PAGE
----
MasterCard through its innovative 10-year global initiative, MasterCard Foundation Scholars Program has partnered with BRAC, the Campaign for Female Education (Camfed) and the Forum for African Women Educationalists (FAWE) to provide education for young people in Africa.
These institutions will work in partnership with families, communities, educators, and government officials to identify and demonstrate best practices for strong, high quality secondary education institutions.
MasterCard through its scholarship initiative, which is particularly targeted at girls (80 percent of the scholars will be girls), is providing $500 million to help youths who face significant financial hurdles in completing high school education.
The comprehensive scholarship package for the secondary scholars will include bursaries, life skills camps and extra tuition where needed.
One the other hand, tertiary scholars will receive tuition fees, textbooks, accommodation, transportation, meals, computers, a living and communication stipend, and career service programmes in the final year.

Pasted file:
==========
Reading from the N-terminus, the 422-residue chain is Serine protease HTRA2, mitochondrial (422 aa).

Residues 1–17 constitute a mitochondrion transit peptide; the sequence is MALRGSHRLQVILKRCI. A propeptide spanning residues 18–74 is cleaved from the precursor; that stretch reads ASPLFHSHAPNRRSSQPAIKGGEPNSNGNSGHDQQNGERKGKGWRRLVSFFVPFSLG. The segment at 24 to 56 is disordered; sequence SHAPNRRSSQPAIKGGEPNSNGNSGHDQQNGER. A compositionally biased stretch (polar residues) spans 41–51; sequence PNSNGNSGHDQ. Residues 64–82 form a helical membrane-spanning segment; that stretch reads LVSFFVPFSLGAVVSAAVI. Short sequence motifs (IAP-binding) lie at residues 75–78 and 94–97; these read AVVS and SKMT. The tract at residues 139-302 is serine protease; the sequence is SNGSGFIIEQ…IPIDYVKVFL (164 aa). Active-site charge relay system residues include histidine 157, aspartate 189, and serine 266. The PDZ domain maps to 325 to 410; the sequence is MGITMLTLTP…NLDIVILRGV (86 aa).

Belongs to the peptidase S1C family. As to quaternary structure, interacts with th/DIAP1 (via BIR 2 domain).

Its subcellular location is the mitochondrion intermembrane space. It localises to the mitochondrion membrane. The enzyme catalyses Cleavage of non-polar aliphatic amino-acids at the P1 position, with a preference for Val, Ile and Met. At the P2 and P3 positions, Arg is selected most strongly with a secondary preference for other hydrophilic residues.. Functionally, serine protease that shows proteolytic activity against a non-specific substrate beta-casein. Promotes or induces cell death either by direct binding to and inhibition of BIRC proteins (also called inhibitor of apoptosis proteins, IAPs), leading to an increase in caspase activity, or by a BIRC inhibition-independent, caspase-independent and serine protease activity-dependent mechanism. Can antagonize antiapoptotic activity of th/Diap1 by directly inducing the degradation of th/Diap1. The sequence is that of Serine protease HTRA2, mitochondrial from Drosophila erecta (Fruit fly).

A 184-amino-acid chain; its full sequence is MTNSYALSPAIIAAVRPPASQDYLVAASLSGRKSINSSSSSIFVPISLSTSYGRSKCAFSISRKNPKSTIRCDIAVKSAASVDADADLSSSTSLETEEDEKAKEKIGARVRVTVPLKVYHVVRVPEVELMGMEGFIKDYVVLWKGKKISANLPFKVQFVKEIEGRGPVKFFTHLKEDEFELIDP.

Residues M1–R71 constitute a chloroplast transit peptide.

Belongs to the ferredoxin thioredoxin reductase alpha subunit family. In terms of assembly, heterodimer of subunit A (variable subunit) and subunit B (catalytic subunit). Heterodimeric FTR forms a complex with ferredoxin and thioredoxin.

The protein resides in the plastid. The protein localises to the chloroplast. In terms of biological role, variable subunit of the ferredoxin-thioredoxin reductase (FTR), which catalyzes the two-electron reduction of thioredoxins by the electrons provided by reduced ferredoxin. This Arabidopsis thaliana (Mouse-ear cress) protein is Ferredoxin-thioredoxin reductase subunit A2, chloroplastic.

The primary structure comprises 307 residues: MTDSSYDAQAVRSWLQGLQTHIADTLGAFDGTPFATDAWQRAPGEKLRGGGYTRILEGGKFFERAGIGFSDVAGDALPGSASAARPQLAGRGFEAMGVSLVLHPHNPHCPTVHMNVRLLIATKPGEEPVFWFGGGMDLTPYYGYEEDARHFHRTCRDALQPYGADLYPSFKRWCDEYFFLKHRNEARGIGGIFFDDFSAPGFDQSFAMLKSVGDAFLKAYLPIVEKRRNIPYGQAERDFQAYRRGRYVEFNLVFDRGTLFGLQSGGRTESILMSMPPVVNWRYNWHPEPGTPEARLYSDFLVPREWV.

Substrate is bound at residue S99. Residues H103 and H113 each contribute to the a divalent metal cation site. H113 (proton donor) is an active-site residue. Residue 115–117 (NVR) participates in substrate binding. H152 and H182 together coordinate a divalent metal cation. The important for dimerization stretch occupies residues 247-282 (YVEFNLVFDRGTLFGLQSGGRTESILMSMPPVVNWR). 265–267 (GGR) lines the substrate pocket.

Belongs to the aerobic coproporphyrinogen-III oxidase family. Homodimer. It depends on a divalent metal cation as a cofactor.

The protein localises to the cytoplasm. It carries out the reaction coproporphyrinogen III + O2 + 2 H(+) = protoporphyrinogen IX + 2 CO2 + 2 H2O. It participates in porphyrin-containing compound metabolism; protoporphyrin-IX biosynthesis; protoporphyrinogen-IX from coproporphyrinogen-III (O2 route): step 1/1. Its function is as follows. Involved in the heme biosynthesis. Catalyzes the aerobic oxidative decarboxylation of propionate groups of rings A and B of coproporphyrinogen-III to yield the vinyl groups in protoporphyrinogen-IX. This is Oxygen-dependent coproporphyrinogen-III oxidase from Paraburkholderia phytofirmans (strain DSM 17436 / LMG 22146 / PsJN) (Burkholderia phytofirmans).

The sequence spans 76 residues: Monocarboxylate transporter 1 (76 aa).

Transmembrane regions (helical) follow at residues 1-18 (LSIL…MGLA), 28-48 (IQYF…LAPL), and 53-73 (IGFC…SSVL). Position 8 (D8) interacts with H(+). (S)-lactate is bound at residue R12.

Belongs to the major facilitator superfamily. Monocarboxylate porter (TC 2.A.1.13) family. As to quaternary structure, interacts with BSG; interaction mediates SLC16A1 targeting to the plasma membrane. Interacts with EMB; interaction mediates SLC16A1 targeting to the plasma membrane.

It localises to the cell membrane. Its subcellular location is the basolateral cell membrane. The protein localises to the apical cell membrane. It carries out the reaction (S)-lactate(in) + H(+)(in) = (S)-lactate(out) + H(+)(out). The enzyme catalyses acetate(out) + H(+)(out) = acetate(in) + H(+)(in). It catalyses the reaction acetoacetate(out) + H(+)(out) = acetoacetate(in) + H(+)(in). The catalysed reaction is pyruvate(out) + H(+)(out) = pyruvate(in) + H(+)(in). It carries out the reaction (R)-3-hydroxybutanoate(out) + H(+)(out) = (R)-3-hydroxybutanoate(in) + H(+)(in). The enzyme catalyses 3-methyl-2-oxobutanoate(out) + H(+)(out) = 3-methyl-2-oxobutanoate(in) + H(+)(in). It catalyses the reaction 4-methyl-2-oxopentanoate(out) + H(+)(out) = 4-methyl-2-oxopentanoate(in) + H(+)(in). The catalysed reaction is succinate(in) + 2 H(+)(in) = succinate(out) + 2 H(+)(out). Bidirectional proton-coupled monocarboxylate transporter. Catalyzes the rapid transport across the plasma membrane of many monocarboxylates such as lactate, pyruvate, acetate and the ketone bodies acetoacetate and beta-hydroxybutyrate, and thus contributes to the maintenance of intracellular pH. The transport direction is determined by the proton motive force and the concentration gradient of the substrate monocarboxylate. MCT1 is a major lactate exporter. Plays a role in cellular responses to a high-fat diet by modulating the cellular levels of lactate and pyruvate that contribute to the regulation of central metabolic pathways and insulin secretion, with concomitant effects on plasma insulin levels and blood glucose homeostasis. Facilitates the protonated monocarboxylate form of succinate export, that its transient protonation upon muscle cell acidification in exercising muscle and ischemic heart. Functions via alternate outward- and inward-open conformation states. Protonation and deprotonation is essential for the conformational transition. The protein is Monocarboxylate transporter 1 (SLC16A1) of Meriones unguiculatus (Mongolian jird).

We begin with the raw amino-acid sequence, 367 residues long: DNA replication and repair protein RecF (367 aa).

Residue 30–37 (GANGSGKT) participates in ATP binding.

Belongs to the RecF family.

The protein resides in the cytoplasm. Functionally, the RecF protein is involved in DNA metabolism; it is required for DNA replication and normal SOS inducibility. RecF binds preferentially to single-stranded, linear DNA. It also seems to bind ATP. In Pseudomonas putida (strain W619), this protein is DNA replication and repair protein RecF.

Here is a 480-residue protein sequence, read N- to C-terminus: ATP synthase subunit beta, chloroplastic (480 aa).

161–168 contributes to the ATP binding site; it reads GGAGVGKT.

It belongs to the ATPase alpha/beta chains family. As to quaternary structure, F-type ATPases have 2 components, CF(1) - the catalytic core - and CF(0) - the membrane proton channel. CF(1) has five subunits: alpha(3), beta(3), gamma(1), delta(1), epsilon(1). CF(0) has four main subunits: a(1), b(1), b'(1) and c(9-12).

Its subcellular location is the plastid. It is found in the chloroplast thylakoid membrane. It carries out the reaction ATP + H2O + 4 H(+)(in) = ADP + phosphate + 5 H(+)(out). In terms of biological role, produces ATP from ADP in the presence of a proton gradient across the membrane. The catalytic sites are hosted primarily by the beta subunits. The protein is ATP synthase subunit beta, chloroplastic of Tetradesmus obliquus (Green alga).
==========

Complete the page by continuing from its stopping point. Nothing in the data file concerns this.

The new partners will help administer scholarships worth $106 million to approximately 11,000 African students so they can complete their secondary school education.
The Foundation says the financial burden of secondary schooling on African families is often the most significant barrier to achieving greater enrolment.
President and CEO of The MasterCard Foundation, Reeta Roy, explains that: “Completion of secondary school is vital to helping youth find jobs, start businesses, and bring about change in their communities.
According to UNESCO, sub-Saharan Africa has the lowest rate of secondary school enrolment in the world at 43 percent and more than 21.6 million children of lower secondary school age may never spend a single day in school.
The World Bank also asserted that every year a young girl stays in secondary school; she boosts her future by 15-25 percent – an effect that will in turn trigger real economic growth.
Meanwhile, Rebecca Winthrop, Director of the Centre for Universal Education at the Brookings Institution, says, “Despite steady progress over the last decade in getting more children into school, Sub-Saharan Africa still has the lowest rate of participation in secondary education and the most severe gender disparities.
“Investing in relevant learning for youth in secondary school is essential in order to provide them with the knowledge, skills, and competencies needed to live healthier and more productive lives.It is also a critical element for continued economic growth and social change for Africa,” she said.